Acute Ischemia in Renal Artery Atherosclerosis

The causes of acute renal ischemia in a setting of renal artery atherosclerosis are listed in Table 59-2. Hemodynamically significant renal artery stenoses frequently progress, with risk factors for progression including severe stenoses, high systolic blood pressure, and diabetes mellitus.13,14 Progression to occlusion is associated with loss of renal mass and decreased renal function.15 Rapid progression of an atherosclerotic stenosis usually occurs secondary to plaque dissection, resulting in a critical stenosis or total occlusion. In this situation, renal artery revascularization is indicated, particularly if the relevant renal artery supplies a solitary functional kidney (Fig. 59-1). It is useful to have any recent imaging available that demonstrates a patent renal artery and reasonable renal size.16

A more common cause of acute renal ischemia in patients with atherosclerotic renal artery stenosis is the institution of an angiotensin-converting enzyme inhibitor (ACEI) or angiotensin receptor blocker (ARB). It is normal for patients to experience a minor rise in serum creatinine (<20% above baseline) once an ACEI/ARB is introduced. However, patients with significant underlying renal hypoperfusion may suffer a more severe acute decline in renal function.17 These patients are ideal candidates for revascularization (Fig. 59-2).18

Aortic Dissection with Renal Hypoperfusion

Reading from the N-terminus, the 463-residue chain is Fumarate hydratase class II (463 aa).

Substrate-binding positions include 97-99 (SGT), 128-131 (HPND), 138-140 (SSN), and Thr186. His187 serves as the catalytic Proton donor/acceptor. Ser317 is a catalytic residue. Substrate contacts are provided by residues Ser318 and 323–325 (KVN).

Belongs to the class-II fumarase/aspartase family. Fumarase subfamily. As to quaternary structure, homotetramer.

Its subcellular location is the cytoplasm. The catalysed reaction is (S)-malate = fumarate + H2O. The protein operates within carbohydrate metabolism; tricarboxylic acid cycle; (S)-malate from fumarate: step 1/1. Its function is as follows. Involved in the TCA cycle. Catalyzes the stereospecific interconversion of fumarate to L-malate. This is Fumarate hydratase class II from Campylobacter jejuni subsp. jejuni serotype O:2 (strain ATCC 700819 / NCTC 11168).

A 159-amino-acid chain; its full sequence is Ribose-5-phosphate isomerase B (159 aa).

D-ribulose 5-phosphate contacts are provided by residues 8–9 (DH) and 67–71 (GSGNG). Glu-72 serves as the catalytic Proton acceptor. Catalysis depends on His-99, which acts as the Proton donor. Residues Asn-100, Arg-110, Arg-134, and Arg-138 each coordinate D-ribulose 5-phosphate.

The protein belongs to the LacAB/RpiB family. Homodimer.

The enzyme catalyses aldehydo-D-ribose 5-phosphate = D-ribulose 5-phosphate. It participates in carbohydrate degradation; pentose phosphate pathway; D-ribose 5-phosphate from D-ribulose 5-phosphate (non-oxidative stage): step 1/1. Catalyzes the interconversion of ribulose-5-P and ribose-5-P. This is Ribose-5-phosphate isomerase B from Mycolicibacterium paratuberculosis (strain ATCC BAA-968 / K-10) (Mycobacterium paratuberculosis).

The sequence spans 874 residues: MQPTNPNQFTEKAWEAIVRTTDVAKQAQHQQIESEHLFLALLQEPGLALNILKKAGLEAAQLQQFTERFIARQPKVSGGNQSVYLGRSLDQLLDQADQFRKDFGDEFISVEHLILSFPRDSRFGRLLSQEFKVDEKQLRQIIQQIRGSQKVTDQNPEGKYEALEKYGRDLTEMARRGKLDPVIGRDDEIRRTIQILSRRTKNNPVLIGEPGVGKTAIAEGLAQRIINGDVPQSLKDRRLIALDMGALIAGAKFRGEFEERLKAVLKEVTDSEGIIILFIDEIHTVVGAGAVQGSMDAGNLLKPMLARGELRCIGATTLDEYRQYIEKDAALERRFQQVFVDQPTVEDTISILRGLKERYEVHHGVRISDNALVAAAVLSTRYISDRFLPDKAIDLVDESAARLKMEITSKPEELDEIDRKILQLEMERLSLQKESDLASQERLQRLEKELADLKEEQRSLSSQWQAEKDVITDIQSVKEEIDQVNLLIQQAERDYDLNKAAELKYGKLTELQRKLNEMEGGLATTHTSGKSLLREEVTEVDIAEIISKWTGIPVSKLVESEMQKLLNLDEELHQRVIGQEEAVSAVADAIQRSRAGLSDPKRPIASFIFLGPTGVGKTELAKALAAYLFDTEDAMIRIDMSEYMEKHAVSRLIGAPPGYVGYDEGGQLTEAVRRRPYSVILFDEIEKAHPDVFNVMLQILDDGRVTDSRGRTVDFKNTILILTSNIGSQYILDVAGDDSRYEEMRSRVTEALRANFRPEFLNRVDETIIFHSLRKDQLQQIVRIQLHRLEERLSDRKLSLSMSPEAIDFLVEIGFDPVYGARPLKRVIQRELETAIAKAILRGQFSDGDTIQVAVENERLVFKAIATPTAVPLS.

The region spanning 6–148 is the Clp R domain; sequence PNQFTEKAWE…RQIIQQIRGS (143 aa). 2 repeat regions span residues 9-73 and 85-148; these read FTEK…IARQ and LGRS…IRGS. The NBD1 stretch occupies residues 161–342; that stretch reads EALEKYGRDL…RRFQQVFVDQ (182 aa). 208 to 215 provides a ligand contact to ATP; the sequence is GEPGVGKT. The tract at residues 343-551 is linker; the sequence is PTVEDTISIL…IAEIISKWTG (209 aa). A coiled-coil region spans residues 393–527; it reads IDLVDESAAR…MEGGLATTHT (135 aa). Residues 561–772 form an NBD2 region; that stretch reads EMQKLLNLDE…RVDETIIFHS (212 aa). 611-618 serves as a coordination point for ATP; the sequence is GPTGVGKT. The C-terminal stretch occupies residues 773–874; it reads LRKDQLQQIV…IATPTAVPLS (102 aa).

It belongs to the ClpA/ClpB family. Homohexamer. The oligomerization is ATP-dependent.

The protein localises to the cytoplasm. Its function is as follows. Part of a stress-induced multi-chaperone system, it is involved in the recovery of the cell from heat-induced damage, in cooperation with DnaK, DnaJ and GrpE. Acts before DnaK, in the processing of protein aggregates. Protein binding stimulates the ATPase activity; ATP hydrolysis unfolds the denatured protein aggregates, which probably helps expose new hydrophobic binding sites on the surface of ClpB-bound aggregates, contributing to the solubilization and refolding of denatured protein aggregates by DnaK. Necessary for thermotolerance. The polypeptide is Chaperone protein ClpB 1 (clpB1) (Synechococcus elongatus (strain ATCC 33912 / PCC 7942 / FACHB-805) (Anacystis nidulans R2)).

Early experience of endografting for acute type B aortic dissection has proved promising for reducing false lumen perfusion and pressurization, particularly in the thoracic aorta.19 The primary treatment goal of endoluminal repair is to exclude the primary inflow intimal tear. Type B aortic dissection frequently involves the renal arteries, but significant acute renal ischemia is less common. This may be due to dynamic obstruction due to compression of the aortic true lumen (Fig. 59-3) or static renal artery obstruction where the dissection extends into the renal arteries themselves. These patients present with ongoing hypertension and acute renal impairment. Renal ischemia usually responds to endograft closure of the proximal main entry tear, although other procedures such as renal artery stenting may also be required to restore renal perfusion.

Renal Artery Occlusion After Endovascular Intervention

Stenting of atherosclerotic stenoses of the renal artery ostium is associated with improved procedural success, patency, and reduced restenosis rates20,21 when compared with angioplasty alone. For this reason, primary stenting of ostial atherosclerotic renal artery stenosis is considered the treatment of choice, with angioplasty reserved for non-ostial atherosclerotic stenoses and stenotic disease due to other pathologies such as fibromuscular dysplasia.22 If angioplasty is performed, complications such as arterial dissection or elastic recoil with residual stenosis are important indications for secondary stenting.23 Complications after renal artery stenting may also result in acute renal ischemia. These include arterial rupture, stent fracture,24 dislocation of mural thrombus,25 and incomplete stent deployment with residual stenosis and thrombosis.26 All of these conditions require secondary intervention.

A rare complication of endovascular abdominal aortic aneurysm repair is proximal malposition of the endograft, resulting in inadvertent coverage of the main renal artery ostium and acute renal ischemia. This can often be managed by endovascular techniques (Fig. 59-4

Dec 23, 2015 | Posted by in INTERVENTIONAL RADIOLOGY | Comments Off on Acute Renal Ischemia